Facebook violated Palestinians’ right to freedom of expression, report commissioned by Meta says

Meta is finally The findings of an external report examined how its content censorship policies affected Israelis and Palestinians amid escalating violence in the Gaza Strip last May. The from Business for Social Responsibility (BSR), found that Facebook and Instagram violated Palestinians’ right to freedom of expression.

“Based on the data reviewed, examination of individual cases and related literature, and involvement of external stakeholders, Meta’s actions in May 2021 appear to have had an impact. human rights disadvantages to Palestinian users’ rights to freedom of speech, freedom of assembly, and politics. participation and non-discrimination, and thus the ability of Palestinians to share information and insights about their experiences as they happen,” the BSR wrote in its report.

The report also notes that “an examination of individual cases” found that some Israeli accounts were also erroneously banned or restricted during this time. But the report’s authors highlight a number of systemic issues that they say have disproportionately affected Palestinians.

According to the report, “Arabic content has a greater degree of over-enforcement” and “proactive detection of potentially infringing Arabic content is significantly higher than that of proactive detection.” potentially infringing Hebrew content”. The report also notes that Meta has an internal tool to detect “hate speech” in Arabic, but not Hebrew, and that Meta’s systems and moderators are accurate. lower when rating Palestinian Arabic.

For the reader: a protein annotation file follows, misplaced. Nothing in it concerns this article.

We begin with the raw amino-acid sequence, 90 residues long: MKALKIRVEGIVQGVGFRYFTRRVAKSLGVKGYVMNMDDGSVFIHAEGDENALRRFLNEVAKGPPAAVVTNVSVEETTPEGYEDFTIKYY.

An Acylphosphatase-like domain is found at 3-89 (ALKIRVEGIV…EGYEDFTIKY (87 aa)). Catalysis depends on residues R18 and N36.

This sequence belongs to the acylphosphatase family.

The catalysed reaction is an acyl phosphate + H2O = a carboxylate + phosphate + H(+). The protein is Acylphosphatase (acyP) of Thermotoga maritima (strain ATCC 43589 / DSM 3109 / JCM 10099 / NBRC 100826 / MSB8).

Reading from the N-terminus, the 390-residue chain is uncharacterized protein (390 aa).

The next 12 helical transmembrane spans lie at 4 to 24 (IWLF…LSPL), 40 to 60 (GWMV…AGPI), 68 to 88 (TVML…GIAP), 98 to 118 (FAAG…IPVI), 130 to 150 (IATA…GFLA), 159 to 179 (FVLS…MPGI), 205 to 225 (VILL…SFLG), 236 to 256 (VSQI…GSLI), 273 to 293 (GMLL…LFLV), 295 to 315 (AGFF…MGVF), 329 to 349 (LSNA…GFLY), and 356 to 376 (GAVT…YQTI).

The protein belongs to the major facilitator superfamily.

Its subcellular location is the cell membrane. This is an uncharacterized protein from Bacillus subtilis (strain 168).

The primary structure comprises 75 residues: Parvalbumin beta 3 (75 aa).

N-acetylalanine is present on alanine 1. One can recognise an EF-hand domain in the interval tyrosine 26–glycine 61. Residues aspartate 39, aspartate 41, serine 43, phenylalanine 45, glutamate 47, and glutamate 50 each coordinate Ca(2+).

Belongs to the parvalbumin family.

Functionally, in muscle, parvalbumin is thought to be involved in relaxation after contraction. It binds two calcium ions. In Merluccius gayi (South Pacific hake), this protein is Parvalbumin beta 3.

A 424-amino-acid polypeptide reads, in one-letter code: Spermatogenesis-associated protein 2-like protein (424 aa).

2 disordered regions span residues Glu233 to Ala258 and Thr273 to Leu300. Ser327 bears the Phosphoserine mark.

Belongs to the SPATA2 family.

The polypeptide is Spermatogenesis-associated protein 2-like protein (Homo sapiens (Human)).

As a result, many users’ accounts were hit with “false strikes” and posts were mistakenly deleted by Facebook and Instagram. “These strikes still apply to users who did not complain about the removal of inappropriate content,” the report notes.

Meta commissioned the following report from the Board of Supervisors last fall. In In the report, Meta said it would be updating some of its policies, including some aspects of its Dangerous Organizations and Individuals (DOI) policy. The company said it has “started a policy development process to review our definitions of praise, support, and representation in our DOI Policy” and that it is “working hard to find way to make the user experience of our DOI strikes simpler and more transparent.”

Meta also notes that it has “started testing on building a dialect-specific Arabic classifier” for written content and that it has changed its internal process for managing keywords. and “blocklist” affects content removal.

Notably, Meta says it is “evaluating the feasibility” of a proposal that notifies users when to place “feature limits and search limits” on a user’s account after they receive it. be warned. Instagram users have long complained that the app bans or reduces the visibility of their accounts when they post about certain topics. These complaints grew last spring when users reported that they were banned from posting about Palestine or that the reach of their posts was decrease. At that time, Meta an unspecified “glitch”. The BSR report notes that the company has also implemented emergency “glass-breaking” measures that temporarily restrict all “repeated content.”

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